04 October 2013

What I Learned at TKGA, Day 3

On Friday I took an all-day class with one of the sweetest, kindest knitting teachers you'll ever meet, Beth Brown-Reinsel. I had taken classes with Beth several years ago when she came to teach for Atlanta Knitting Guild. This time I decided to learn twined knitting. This is a Swedish technique that dates back to at least 1680. How do we know this? Because a twined knit glove was found under a slag heap. I do not know which is more astonishing -- that a glove survived 300 years under a slag heap, or that the Swedes keep such good records of their garbage! Books on the subject by both Anne-Maj Ling and Laura Farson have been on my shelf for some time. I figured taking the class would get me to spend a little time actually doing the technique rather than just reading about it. And Beth is the sort of teacher who has worked out subtle details in how she teaches. For example, her handout is stapled together except for the stitch chart, which is separate because you will need to knit from it during class. While twined knitting is not a fast way to knit, it is interesting and satisfying. Beth also showed us some inspiring photographs of work that Anne-Maj Ling has made. The two-color method is especially striking, as it produces pinstripes. If you shape the knitting with increases or decreases, then the pinstripe patterns move around in delightful ways.

I should also mention that Beth has a Kickstarter campaign running until Tuesday 22 October. I did not realize, but she has already produced one knitting video and the Kickstarter funding is for post-production on a second video. I haven’t seen either, but based on the quality of her classes and her essential book Knitting Ganseys, I have no doubt the videos will be first-rate.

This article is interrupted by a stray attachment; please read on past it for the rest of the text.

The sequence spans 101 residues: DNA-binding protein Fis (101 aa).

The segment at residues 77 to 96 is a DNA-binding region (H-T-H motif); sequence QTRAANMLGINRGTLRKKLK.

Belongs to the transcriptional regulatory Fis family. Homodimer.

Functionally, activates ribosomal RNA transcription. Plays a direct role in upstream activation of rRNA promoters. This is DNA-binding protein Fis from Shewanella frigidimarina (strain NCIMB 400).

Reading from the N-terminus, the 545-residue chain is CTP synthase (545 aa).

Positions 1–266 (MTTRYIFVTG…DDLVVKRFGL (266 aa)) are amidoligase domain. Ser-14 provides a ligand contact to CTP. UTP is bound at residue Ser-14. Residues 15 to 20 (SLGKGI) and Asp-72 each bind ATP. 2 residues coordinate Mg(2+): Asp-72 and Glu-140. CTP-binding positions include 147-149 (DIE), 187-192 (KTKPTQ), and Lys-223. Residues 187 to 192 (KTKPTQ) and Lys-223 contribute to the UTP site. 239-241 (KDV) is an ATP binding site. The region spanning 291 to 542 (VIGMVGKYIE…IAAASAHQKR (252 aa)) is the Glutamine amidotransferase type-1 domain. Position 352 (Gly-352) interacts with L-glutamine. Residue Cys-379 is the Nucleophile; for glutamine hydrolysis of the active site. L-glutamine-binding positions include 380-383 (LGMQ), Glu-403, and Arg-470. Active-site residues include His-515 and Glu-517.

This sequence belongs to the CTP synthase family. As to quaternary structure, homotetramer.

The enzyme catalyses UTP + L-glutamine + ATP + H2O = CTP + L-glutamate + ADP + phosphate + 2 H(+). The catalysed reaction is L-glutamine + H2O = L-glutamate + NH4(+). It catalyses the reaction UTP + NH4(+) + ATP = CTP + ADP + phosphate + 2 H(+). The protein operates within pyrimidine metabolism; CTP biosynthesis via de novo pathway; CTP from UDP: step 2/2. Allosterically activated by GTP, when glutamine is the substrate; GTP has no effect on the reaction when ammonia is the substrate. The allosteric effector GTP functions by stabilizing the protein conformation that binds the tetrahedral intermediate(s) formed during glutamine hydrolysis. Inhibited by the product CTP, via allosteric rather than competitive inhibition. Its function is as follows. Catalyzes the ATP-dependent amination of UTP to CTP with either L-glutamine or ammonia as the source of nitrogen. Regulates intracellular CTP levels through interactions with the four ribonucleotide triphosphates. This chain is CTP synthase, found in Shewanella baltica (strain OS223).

Friday evening was the TKGA Fun Night. Patty Lyons gave a hilarious multimedia presentation on gauge. Patty did more than just talk about the importance of gauge and how to use it. She showed sad examples of gauge gone wrong. Mostly these were sweaters that were far too big to fit their intended recipients. The saddest example was probably a beautiful Fair Isle sweater. It was clearly a labor of both love and great knitting skill, but it just didn't fit. Heartbreaking! Most of the examples were less sad, and it was a case of all of us laughing in recognition. Maybe we’ve recognized the work of the gremlins early enough to have ripped out the project before getting to the end, but we’ve all been there with a project that went off on its own adventure without properly consulting its knitter first. And so many of us have just kept knitting along, disbelieving that our knitting could betray us.

1 comment:

Patty said...

It was so nice to meet you. I'm glad you had fun in my silly gauge slide show

Patty - http://pattylyons.com/